Neuromuscular therapy can help individuals suffering from chronic pain and who experience mechanical dysfunction or postural misalignment.
It is also used to locate and release spasms and hypertrophies in the tissue, rebuild the strength of injured tissues, and restore flexibility.
A therapist trained in NMT is educated in the physiology of the nervous system and its effect on the muscular and skeletal systems. The Neuromuscular Therapist also is educated in kinesiology and biomechanics and how to work in a clinical or medical environment.
By definition, Neuromuscular Therapy is the utilization of static pressure on specific myofascial points to relieve pain. This technique manipulates the soft tissue of the body (muscles, tendons and connective tissue) to balance the central nervous system. In a healthy individual, nerves transmit impulses (which are responsible for every movement, function and thought) to the body very slowly. Injury, trauma, postural distortion or stress cause nerves to speed up their transmission, inhibiting equilibrium and making the body vulnerable to pain and dysfunction. It is therefore necessary to stabilize low levels of neurological activity to maintain normal function and overall health.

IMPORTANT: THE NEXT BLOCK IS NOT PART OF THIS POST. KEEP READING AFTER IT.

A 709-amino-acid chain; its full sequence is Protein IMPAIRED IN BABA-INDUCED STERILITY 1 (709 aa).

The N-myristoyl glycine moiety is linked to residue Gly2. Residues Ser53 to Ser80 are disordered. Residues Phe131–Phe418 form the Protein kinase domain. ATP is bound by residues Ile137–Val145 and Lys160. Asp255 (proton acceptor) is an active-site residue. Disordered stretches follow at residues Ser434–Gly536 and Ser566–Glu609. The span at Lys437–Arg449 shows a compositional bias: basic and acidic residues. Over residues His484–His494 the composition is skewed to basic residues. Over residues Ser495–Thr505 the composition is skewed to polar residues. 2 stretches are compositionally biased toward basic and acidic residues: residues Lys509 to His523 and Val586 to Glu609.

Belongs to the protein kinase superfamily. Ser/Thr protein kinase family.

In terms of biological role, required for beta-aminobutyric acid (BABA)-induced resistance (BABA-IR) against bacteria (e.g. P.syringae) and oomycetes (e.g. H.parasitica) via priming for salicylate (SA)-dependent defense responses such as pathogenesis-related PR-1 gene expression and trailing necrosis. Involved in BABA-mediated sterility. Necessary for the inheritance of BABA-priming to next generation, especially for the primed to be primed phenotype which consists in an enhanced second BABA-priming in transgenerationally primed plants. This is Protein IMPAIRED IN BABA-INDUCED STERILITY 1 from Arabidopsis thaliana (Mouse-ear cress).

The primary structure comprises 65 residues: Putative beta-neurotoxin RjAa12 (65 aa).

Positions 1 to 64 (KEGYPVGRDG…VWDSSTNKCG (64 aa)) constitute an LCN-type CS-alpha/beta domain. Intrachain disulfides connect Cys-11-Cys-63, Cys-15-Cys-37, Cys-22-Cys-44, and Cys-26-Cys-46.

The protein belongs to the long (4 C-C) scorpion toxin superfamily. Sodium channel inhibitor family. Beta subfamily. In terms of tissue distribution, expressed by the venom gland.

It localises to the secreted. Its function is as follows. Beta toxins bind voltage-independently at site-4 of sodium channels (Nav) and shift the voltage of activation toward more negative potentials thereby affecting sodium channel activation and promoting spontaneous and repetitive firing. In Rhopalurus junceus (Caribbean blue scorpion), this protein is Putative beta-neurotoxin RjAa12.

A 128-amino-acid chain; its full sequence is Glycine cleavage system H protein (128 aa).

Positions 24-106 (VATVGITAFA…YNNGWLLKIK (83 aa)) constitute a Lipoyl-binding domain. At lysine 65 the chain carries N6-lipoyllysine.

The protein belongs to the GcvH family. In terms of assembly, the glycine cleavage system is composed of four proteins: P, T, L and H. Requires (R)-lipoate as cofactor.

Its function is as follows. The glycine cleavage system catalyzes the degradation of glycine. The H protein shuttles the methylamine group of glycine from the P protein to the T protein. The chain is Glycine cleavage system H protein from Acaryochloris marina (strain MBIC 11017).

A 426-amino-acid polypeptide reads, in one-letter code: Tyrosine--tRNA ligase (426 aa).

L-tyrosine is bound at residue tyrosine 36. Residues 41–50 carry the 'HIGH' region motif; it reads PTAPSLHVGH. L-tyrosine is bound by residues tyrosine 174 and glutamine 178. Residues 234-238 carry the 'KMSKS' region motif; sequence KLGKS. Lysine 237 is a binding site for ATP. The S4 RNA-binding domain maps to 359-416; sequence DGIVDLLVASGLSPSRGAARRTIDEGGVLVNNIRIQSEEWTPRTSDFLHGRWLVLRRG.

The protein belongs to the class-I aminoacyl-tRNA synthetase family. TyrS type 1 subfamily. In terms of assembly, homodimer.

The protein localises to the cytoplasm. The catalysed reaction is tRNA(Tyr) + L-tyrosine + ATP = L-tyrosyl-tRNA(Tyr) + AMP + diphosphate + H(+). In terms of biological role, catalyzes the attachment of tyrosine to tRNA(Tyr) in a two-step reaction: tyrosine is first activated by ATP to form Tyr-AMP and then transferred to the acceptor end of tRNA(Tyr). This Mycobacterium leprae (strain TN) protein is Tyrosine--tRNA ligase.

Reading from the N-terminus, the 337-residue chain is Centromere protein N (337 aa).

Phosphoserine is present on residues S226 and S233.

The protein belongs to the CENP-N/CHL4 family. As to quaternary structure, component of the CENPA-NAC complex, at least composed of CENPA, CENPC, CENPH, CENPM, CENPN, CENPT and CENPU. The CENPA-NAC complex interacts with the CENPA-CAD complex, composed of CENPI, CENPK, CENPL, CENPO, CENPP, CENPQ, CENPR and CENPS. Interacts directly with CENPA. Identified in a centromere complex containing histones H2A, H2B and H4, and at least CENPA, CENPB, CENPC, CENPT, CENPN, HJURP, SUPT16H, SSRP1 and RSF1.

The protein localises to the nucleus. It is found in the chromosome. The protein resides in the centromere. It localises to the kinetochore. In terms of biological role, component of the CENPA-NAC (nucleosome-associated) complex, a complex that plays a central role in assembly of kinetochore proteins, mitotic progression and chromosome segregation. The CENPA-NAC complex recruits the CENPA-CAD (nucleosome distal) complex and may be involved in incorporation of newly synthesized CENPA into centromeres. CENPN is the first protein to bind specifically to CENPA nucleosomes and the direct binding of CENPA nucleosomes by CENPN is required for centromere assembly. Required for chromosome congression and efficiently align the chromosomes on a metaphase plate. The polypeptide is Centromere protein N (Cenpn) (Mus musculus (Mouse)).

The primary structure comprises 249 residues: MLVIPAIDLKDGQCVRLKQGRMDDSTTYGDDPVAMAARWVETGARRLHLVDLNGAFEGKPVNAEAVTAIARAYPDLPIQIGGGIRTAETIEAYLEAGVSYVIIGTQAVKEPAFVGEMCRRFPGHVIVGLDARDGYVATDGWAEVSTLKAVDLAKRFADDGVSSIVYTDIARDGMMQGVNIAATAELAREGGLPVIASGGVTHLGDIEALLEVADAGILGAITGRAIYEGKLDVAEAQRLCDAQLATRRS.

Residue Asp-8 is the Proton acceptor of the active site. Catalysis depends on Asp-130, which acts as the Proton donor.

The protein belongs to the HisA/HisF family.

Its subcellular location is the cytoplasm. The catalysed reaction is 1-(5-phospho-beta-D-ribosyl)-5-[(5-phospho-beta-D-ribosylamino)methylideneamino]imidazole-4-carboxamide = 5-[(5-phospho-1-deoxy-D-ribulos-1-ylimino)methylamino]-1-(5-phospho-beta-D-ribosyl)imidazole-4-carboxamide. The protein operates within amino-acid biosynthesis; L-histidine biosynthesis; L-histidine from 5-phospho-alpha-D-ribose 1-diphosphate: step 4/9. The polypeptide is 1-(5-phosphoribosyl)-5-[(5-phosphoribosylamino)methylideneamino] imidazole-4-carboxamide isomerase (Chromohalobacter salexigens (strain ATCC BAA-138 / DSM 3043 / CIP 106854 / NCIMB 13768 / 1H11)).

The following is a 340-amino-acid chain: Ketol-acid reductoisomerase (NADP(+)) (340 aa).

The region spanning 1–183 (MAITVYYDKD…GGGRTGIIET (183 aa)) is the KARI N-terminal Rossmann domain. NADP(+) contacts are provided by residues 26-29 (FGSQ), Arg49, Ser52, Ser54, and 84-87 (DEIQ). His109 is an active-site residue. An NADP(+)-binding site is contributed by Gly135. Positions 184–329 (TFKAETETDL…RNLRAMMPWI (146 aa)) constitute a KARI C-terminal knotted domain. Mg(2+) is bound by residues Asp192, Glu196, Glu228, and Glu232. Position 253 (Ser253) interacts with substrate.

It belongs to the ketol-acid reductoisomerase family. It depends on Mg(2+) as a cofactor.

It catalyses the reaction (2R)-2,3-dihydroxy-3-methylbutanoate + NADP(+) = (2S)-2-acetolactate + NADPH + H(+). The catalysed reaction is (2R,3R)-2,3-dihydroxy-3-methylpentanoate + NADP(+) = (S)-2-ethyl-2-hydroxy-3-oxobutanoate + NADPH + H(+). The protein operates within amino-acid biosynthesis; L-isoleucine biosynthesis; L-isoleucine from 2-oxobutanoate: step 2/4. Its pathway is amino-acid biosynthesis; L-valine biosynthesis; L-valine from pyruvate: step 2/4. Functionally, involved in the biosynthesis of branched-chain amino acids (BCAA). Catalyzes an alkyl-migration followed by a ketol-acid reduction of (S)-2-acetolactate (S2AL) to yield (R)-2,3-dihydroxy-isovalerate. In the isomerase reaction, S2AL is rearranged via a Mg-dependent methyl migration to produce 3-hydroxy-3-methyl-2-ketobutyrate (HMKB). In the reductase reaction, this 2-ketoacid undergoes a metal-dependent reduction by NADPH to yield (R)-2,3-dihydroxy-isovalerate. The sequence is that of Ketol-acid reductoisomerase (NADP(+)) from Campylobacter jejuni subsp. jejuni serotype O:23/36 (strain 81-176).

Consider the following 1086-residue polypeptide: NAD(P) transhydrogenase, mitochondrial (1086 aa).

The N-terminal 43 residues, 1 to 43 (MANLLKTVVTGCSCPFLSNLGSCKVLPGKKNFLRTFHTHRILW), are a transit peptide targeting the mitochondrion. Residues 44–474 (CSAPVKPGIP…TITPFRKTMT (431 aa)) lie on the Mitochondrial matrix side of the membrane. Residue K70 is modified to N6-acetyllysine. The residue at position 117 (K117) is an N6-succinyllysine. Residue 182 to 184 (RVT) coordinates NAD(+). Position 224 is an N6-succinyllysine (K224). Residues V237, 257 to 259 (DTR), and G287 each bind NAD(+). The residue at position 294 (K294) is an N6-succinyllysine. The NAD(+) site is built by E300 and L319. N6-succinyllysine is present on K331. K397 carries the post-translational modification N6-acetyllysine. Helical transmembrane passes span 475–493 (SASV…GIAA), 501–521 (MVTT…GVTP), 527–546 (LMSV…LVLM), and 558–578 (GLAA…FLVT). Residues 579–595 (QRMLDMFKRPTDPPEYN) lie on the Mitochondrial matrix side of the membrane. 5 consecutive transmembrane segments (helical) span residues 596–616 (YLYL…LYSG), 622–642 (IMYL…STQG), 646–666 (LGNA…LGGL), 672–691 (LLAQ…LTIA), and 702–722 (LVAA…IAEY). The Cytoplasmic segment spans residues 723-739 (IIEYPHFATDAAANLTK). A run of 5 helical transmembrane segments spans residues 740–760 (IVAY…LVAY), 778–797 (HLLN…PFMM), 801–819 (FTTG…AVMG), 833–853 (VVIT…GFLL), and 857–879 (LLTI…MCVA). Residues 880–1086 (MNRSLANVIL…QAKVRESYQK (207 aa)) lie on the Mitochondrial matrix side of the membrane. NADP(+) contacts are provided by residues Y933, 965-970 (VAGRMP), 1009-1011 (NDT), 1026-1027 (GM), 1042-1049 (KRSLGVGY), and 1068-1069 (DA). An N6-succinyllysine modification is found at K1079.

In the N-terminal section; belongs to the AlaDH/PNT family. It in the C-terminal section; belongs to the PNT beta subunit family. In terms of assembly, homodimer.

Neuromuscular Therapy will be used to address five elements that cause pain:
1. Ischemia: Lack of blood supply to soft tissues which causes hypersensitivity to touch
2. Trigger Points: Highly irritated points in muscles which refer pain to other parts of the body
3. Nerve Compression or Entrapment: Pressure on a nerve by soft tissue, cartilage or bone
4. Postural Distortion: Imbalance of the muscular system resulting from the movement of the body off the longitudinal and horizontal planes
5. Biomechanical Dysfunction: Imbalance of the musculoskeletal system resulting in faulty movement patterns – i.e., poor lifting habits, bad mechanics in a golf swing of tennis stroke, or typing on a computer keyboard.